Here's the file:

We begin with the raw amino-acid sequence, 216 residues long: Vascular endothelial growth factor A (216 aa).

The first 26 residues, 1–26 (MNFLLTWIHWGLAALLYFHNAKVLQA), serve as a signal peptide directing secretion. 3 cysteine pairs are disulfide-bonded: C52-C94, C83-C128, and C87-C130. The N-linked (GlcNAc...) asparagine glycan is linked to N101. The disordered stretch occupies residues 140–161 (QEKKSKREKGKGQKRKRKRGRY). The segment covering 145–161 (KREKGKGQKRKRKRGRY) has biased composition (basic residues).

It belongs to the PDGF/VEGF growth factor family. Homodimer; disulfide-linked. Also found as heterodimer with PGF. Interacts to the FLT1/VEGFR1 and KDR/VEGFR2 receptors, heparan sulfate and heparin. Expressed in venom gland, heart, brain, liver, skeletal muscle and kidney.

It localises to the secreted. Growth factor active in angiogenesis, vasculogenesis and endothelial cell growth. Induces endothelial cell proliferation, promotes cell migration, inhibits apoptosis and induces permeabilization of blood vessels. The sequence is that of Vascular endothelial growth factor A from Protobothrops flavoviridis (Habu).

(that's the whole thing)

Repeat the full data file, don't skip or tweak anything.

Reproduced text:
We begin with the raw amino-acid sequence, 216 residues long: Vascular endothelial growth factor A (216 aa).

The first 26 residues, 1–26 (MNFLLTWIHWGLAALLYFHNAKVLQA), serve as a signal peptide directing secretion. 3 cysteine pairs are disulfide-bonded: C52-C94, C83-C128, and C87-C130. The N-linked (GlcNAc...) asparagine glycan is linked to N101. The disordered stretch occupies residues 140–161 (QEKKSKREKGKGQKRKRKRGRY). The segment covering 145–161 (KREKGKGQKRKRKRGRY) has biased composition (basic residues).

It belongs to the PDGF/VEGF growth factor family. Homodimer; disulfide-linked. Also found as heterodimer with PGF. Interacts to the FLT1/VEGFR1 and KDR/VEGFR2 receptors, heparan sulfate and heparin. Expressed in venom gland, heart, brain, liver, skeletal muscle and kidney.

It localises to the secreted. Growth factor active in angiogenesis, vasculogenesis and endothelial cell growth. Induces endothelial cell proliferation, promotes cell migration, inhibits apoptosis and induces permeabilization of blood vessels. The sequence is that of Vascular endothelial growth factor A from Protobothrops flavoviridis (Habu).